Wednesday, March 16, 2011

Why we like birds

Mom said that people are interested in birds only in as much as they exhibit human behavior—greed and stupidity and anger—and by doing so they free us from the unique sorrow of being human . . . I told Mom my own theory of why we like birds—of how birds are a miracle because they prove to us there is a finer, simpler state of being which we may strive to attain.
— Douglas Coupland, Life After God

The other day, I walked out my front door to go to the post office and heard a frenzy of crows caw-caw-cawing. Maybe there was a raptor somewhere, I thought. I looked up, and there were five crows mobbing a Red-tailed Hawk in a tree. The hawk, despite having claws for spearing prey and a beak for tearing it apart, flew away like a dart. The crows pursued it for a minute or so, until it was nowhere to be seen; then they returned, victorious, to their tree. 

The ruthless simplicity of nature—that's one of the things that draws me to watching birds. The decision was simple for the crows: Hawks kill our babies, we must attack. It was equally simple for the hawk: Too many beaks coming at me all at once, time to find another tree.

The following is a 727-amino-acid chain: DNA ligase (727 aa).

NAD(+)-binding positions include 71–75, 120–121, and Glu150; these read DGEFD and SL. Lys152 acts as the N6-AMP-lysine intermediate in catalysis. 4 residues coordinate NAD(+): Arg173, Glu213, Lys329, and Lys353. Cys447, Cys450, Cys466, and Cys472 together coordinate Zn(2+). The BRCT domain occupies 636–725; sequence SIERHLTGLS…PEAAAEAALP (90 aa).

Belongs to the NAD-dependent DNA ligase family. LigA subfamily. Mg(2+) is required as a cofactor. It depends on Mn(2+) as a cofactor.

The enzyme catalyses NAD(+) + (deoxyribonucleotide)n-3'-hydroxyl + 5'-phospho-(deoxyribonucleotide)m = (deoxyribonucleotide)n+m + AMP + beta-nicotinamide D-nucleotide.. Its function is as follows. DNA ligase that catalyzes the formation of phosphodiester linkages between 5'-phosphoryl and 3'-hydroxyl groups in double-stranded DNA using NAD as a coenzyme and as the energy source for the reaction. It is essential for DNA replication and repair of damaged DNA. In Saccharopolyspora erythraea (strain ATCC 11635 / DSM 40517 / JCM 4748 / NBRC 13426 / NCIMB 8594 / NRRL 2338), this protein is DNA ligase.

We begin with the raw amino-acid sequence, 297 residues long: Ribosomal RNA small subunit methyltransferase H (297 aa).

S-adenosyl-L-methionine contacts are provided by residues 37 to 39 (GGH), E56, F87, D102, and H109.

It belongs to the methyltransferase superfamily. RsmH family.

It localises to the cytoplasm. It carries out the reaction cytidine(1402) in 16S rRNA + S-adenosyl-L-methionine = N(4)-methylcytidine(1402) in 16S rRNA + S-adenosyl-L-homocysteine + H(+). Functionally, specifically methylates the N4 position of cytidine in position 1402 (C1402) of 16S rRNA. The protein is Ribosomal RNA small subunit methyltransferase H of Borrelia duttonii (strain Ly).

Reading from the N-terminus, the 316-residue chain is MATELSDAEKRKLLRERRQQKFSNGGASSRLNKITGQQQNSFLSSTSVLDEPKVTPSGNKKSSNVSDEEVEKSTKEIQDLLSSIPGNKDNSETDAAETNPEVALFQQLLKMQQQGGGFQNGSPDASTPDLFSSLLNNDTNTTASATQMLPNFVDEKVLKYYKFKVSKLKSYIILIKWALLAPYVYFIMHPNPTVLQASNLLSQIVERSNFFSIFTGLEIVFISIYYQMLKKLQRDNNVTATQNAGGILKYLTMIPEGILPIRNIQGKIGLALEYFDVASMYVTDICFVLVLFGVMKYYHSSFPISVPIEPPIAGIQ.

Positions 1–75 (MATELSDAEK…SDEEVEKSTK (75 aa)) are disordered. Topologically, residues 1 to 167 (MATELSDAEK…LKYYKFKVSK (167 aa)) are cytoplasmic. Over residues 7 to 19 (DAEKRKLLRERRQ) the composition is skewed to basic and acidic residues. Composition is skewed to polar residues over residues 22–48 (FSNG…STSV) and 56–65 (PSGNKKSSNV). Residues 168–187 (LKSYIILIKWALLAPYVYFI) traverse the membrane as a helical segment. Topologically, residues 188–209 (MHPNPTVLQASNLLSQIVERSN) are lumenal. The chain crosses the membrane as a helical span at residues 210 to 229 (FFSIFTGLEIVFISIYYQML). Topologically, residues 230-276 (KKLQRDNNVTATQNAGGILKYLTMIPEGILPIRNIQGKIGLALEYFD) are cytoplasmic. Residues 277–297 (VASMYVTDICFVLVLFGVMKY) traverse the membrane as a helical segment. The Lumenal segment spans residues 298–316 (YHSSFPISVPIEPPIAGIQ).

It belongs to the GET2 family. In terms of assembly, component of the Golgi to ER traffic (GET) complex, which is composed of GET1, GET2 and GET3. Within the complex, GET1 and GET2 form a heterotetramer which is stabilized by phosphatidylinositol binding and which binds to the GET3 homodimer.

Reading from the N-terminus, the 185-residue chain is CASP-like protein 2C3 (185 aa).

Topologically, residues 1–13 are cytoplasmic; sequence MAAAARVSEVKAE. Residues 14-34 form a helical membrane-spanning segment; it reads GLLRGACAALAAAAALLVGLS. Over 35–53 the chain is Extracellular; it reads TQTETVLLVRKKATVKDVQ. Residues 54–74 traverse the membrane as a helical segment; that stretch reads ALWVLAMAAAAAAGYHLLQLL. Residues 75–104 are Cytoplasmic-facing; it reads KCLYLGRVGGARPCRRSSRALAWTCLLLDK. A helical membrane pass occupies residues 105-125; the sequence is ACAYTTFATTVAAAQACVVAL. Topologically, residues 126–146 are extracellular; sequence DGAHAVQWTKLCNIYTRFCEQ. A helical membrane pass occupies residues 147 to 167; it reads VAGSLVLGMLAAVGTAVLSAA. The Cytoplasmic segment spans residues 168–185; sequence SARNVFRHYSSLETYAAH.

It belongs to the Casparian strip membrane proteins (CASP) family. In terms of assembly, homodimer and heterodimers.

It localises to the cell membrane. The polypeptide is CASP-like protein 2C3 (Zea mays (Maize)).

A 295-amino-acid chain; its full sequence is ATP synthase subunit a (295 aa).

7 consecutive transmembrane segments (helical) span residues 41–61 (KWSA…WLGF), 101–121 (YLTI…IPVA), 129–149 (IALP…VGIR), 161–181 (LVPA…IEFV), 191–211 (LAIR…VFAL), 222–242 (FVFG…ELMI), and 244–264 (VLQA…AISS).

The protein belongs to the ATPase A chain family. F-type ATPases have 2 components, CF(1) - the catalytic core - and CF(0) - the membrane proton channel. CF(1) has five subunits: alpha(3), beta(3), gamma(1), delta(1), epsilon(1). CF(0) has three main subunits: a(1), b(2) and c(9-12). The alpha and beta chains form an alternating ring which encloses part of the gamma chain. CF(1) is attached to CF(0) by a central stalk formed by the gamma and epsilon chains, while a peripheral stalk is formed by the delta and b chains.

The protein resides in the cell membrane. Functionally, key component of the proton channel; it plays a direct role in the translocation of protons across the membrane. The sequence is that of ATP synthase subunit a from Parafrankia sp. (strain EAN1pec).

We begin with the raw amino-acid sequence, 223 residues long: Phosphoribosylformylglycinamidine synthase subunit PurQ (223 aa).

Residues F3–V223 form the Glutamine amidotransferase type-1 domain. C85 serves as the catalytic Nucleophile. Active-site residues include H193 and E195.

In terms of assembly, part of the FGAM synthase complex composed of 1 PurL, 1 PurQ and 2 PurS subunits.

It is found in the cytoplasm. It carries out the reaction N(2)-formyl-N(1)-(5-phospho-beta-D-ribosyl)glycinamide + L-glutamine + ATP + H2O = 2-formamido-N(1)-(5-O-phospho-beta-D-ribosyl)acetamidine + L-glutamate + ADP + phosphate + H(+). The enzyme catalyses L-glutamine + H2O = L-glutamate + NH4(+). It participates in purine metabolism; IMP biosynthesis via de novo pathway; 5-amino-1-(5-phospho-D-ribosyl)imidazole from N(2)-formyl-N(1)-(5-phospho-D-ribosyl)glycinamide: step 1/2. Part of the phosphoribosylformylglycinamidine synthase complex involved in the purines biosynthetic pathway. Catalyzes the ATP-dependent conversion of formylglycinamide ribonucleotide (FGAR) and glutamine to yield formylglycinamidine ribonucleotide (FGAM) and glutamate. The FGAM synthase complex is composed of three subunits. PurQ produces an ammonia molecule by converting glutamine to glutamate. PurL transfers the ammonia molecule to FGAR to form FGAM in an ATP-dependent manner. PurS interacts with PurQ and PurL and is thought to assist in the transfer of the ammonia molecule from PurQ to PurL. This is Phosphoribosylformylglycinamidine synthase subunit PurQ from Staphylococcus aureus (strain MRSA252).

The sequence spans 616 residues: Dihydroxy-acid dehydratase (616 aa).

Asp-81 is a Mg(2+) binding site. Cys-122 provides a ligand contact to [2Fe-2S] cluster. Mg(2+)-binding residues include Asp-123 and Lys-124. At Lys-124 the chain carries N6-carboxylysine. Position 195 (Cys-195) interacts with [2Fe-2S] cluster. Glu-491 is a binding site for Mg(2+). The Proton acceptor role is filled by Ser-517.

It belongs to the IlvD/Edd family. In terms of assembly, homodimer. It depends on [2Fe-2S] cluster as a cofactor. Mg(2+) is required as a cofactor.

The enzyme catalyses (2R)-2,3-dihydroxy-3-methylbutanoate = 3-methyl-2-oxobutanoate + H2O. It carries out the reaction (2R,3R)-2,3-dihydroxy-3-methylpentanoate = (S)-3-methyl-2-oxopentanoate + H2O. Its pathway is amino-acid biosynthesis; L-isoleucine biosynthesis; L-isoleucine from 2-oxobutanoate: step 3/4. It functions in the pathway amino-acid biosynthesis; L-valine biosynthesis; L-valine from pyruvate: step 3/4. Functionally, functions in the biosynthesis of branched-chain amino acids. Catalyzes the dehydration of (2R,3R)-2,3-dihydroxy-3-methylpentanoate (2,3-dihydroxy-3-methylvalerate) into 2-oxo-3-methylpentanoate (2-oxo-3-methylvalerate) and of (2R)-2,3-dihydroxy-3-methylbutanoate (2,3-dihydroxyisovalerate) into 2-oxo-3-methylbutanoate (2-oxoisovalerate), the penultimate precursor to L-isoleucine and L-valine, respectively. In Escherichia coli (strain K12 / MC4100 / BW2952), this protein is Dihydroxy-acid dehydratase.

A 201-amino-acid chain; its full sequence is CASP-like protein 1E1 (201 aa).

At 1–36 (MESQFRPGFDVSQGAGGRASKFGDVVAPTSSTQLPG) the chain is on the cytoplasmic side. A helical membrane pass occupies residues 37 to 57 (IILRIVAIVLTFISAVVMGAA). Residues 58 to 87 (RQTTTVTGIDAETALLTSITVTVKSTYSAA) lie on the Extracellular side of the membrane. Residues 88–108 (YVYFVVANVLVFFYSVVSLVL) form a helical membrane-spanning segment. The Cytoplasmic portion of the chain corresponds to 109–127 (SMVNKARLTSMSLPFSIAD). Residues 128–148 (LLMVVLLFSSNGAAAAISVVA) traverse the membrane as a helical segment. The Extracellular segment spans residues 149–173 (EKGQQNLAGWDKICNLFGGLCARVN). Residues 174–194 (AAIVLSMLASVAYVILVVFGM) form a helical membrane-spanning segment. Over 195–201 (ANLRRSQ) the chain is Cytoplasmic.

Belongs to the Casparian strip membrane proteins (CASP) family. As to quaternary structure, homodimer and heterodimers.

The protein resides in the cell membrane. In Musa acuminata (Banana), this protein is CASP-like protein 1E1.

Our complex brains, with layers added one on top of the other like blankets on an evolutionary bed, make all kinds of exquisite options available to us that aren't available to birds. Crows are intelligent and playful; they can even devise their own tools. But they can't blog about their experience with that threatening hawk. They can't paint a picture of it or write a poem about it fleeing. They can't design and build an aircraft based on the way that hawk flew. 

And there are moments when I envy them for that, because it also means that they can't get tangled up in anxieties and neuroses and trivial things. Online shopping. The strange, lost-lonely feeling you get when you realize you really don't know whether you want 1 for billing or 2 for account inquiries. That someone else always seems to be more on top of things or happier or nicer to people than you are. Memories of long-ago embarrassment or shame or regret that feel as fresh as if they happened today. Standing in the grocery store and feeling overwhelmed by choice but never being able to find what you need or want . . .